The pilots and cabin crew of the first biofuel flight operated by Etihad Airways. Image Credit: Supplied

Dubai: Etihad Airways has flown the world’s first commercial flight using locally produced jet fuel derived from plants that grow in salt marshes or beaches.

The landmark flight, operated by a Boeing 787 aircraft, flew from Abu Dhabi to Amsterdam, marking a major milestone in the development of eco-friendly alternative to crude oil to reduce carbon emissions.

The biofuel plane was powered by General Electric’s next-generation 1B engines and flew for more than seven hours, taking off in the UAE capital at 9:30am on Tuesday and arriving in Amsterdam at 2pm, local time, a spokesperson confirmed to Gulf News.

The special fuel used was produced in the UAE through the Sustainable Bioenergy Research Consortium (SBRC), a non-profit entity established by Masdar Institute, part of the Khalifa University of Science and Technology.

It was derived from oil in Salicornia plants, also known as glasswort or picklegrass, which were grown on a two-hectare farm, the Seawater Energy and Agriculture System (SEAS) in Masdar City.

The farm is the world’s first desert ecosystem designed to produce fuel and food in saltwater. Fish and shrimp are raised at the facility to provide nutrients for the plants and contribute to the food production.

A diagram shows how the SEAS concept works. Image Credit: SBRC

Dr. Arif Sultan Al Hammadi, executive vice president at the Khalifa University of Science and Technology, said the development of the plant-based jet fuel “marks a new beginning” for the use of clean energy for air travel.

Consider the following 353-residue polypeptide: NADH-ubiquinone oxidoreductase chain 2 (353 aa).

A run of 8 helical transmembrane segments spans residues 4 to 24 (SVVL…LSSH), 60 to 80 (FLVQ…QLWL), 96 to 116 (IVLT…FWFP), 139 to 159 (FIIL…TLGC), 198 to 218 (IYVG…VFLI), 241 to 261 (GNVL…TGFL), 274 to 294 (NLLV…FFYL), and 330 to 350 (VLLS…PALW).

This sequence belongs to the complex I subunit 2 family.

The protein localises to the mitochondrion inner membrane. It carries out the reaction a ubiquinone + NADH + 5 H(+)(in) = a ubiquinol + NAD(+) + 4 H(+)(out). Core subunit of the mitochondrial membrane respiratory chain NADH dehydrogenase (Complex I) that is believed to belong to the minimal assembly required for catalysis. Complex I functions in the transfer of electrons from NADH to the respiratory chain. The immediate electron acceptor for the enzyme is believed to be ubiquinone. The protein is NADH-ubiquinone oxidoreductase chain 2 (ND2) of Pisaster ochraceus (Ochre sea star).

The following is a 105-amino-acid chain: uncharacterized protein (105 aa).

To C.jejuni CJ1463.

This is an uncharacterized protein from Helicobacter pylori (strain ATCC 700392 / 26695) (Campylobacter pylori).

“Khalifa University is proud to be part of the consortium, driving research and innovation, while contributing to creating a sustainable biofuel value chain, supporting the UAE’s strategic objectives in the energy and food sectors,” Al Hammadi said.

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“Etihad’s flight proves that SEAS is a game-changer that can substantially benefit air transport and the world. The research and technology being developed shows significant promise to transform coastal deserts into productive farmland supporting food security and cleaner skies,” added Sean Schwinn, vice president of strategy and market development for Boeing International.

This is not the first time the aviation sector has utilized plants as energy for transportation. During a test flight in 2008, Air New Zealand used a jet fuel derived from the jatropha plant.

The plane, a Boeing 747-400, flew for a couple of hours. The oil used was a 50-50 mix with traditional fuel.

The first biofuels were certified for commercial use in 2011 and since then, approximately 160,000 passenger flights have already flown on a blend of sustainable and traditional jet fuel.

Sustainable aviation fuel provides an opportunity for the aviation industry to meet its goal to cut down carbon emissions by next year.